“How can you frighten a man whose hunger is not only in his own cramped stomach but in the wretched bellies of his children? You can’t scare him–he has known a fear beyond every other.”— John Steinbeck, The Grapes of Wrath, Chapter 19
“Americans waste more than 40 percent of the food we produce for consumption.”
— Jonathan Bloom, wastedfood.com
Here’s an idea.
QR codes are the relatively new codes which you can scan with your smart phone. Often, advertisers use them to go to their websites, but other times they are used to give more information, such as at a museum.
What if there was a QR code on the back of every wine bottle, beer can or bottle? What if there was a QR code on a card at every restaurant table or by the exit door? That card could be accompanied with a note, “Didn’t finish it all? That’s ok, give the rest away.” Then if you scanned it with your phone, it would donate a dollar to help feed someone in your community.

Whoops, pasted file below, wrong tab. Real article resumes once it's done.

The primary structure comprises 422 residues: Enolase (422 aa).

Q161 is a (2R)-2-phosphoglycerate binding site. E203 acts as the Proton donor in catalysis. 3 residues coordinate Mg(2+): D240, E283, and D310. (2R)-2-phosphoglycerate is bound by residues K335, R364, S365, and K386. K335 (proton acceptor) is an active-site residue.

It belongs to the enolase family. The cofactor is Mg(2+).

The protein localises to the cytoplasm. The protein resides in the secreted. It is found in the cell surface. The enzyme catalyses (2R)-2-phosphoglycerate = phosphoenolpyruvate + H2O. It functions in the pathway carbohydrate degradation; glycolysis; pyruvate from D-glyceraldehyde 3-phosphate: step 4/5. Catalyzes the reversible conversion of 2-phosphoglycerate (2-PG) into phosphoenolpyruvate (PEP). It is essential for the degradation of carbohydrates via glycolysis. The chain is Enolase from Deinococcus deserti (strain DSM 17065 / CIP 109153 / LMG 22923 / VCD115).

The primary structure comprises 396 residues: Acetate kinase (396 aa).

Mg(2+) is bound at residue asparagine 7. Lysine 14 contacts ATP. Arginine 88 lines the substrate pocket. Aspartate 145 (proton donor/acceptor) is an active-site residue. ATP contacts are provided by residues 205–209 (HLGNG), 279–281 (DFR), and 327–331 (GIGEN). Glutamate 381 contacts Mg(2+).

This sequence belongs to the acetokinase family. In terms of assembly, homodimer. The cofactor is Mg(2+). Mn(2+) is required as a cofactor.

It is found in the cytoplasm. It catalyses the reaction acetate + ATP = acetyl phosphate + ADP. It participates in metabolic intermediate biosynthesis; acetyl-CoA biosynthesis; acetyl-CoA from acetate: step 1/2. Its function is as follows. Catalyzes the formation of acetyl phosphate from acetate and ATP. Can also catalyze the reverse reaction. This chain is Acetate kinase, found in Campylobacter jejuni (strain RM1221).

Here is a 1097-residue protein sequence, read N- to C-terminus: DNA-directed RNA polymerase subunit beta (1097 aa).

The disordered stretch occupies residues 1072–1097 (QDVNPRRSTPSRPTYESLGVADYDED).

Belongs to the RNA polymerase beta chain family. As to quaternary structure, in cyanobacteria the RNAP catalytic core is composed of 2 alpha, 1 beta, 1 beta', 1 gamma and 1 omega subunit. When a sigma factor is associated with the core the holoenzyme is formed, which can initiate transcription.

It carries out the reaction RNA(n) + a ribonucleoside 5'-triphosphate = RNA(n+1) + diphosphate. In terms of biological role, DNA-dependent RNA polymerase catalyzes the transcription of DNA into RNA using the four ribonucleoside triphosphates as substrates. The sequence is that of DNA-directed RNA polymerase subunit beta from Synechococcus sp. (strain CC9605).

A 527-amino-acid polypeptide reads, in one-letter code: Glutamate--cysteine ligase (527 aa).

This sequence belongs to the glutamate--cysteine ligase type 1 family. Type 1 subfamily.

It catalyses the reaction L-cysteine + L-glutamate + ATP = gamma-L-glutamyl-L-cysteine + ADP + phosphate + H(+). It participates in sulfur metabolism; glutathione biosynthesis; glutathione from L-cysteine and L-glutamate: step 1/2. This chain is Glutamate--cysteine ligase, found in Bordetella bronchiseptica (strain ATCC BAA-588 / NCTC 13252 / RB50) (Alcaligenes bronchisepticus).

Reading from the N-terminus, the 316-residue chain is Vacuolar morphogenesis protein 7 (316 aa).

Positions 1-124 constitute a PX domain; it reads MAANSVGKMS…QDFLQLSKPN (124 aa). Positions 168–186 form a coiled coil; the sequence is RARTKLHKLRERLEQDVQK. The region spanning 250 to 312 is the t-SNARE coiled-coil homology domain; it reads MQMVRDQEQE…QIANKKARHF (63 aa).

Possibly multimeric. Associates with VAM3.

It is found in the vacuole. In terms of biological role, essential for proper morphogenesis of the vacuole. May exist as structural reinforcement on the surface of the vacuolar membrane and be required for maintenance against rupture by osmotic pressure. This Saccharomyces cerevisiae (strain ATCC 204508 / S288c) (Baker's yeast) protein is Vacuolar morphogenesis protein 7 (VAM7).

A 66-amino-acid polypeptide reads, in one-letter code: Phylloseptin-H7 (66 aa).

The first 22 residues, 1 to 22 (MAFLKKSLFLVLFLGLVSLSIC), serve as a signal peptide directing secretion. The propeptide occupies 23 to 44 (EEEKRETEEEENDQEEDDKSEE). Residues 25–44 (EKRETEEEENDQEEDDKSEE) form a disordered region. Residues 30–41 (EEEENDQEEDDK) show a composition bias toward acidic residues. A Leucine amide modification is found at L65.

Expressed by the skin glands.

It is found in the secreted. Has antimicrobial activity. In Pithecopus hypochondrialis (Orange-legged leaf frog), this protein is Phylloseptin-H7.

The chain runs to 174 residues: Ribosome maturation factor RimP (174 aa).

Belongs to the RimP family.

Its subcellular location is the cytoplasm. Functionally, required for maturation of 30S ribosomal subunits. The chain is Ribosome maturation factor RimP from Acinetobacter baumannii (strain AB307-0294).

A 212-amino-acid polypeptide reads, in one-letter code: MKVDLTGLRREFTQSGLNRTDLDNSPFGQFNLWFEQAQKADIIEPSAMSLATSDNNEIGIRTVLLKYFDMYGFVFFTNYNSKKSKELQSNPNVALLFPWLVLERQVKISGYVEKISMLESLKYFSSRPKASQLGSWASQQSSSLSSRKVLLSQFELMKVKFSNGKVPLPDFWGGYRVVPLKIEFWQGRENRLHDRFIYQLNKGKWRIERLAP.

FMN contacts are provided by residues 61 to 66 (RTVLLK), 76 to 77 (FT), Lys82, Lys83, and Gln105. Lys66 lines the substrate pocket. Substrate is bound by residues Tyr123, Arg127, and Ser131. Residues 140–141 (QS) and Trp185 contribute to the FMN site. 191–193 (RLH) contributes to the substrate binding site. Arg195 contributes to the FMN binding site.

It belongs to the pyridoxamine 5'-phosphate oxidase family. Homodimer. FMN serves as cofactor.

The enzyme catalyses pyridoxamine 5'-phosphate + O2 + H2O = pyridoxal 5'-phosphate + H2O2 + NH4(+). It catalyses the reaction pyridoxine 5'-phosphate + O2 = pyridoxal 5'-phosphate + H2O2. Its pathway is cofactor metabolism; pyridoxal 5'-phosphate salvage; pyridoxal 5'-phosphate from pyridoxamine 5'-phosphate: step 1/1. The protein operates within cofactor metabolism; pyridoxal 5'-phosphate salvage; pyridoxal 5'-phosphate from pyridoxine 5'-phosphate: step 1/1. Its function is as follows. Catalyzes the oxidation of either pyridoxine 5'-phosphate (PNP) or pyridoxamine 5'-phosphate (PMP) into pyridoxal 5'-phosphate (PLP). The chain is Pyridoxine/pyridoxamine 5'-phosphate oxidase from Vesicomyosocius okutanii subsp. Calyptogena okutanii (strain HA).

Even though we waste a lot of food, I think people do understand that waste and would like to do something about it if it’s easy. Putting a picture of a homeless person at a patron’s table is not comfortable for most people but a QR code is safe, non-threatening, private and it’s not mandatory.
Even if putting it on a beer bottle label would take regulatory changes, a restaurant could put out cards at their tables today.
If it’s implemented to be almost effortless, diners would use it. If restaurants have no extra work, they would put up the cards and signs. If food banks could get the money directly, they would help promote it.
It would connect those who have more than enough food with those that don’t.
Just an idea.
Played freerice.com and clicked on the Hunger Site to help feed someone, somewhere.
I wonder if other charities are using QR codes as you suggest, as a way for people to make a donation at the click of a button. I personally have issues with giving my details to guys carrying coin buckets outside a train station. My first experience with them was when I first moved to the UK 6 years ago and I was asked for a UK bank account number (which I didn’t have) because apparently the donation collector was not allowed to accept cash. So yeah, the QR giving system would help people like me.
I love your idea!
I have seen QR codes on non-profit donation flyers, but not often. … I do find it interesting that you weren’t allowed to donate cash. I haven’t seen that here in the US. The red buckets the Salvation Army uses here are strictly for cash.
Thanks so much for the comment, Una!